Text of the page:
By the time I saw him play, Mr Cub was wrapping up his Hall of Fame career (first ballot) at first base. I remember watching the Wrigley Field highlights of the 39 year old Banks circling the bases after hitting his 500th home run in 1970.

 In his earlier days, however, he was a superb shortstop. In fact, Banks won back-to-back MVP awards in 1958 and 59 as a SS.

Beyond his superb on-field credentials, Banks was one the the all time great ambassadors for the game. He was famous for his smile and for his expression "Let's play two."

Consummate positivity.

Friday, January 23, 2015


I'll move myself and my family aside
If we happen to be left half alive
I'll get all my papers and smile at the sky
Though I know that the hypnotized never lie
--The Who

Policymakers + learning disability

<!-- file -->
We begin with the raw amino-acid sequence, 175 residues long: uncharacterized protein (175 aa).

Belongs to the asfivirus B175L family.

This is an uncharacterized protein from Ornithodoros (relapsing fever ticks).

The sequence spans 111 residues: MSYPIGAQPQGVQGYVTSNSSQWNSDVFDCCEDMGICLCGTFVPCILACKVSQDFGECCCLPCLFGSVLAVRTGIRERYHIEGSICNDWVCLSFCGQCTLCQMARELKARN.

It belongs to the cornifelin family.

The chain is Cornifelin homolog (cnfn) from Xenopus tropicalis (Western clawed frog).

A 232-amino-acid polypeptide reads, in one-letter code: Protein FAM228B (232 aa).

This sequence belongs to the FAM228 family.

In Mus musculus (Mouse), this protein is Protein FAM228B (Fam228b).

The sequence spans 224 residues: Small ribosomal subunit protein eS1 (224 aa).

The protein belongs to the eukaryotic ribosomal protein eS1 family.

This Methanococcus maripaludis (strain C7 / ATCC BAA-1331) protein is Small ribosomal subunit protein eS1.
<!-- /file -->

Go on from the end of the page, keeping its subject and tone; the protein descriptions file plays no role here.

= bubble deja vu

Thursday, January 22, 2015


Jason Bourne: You're acting like I'm trying to burn you here. I'm just trying to do the right thing.
Marie Kreutz: Nobody does the right thing.
--The Bourne Identity

The European Central Bank has announced their brand of Quantitative Easing. Essentially it amounts to the ECB buying 60 billion euros worth of bonds per month from EU countries. Those bonds will be purchsed with euros created out of thin air.

How the ECB will decide on which country's bonds to buy is unclear from the statement.

ECB QE will last until at least Fall 2016.

Wednesday, January 21, 2015

Strong State?

Someday soon we'll stop to ponder
What on earth's this spell we're under

One question that should nag even the most partisan of supporters of this administration. If the state of the union is strong, then why are so many monetary and fiscal policies here and throughout the world pegged at epic disaster control levels? NIRP, monetization of debt (a.k.a. QE), massive borrowing and deficit spending, et al are policies previously articulated as appropriate only for extremely negative contexts.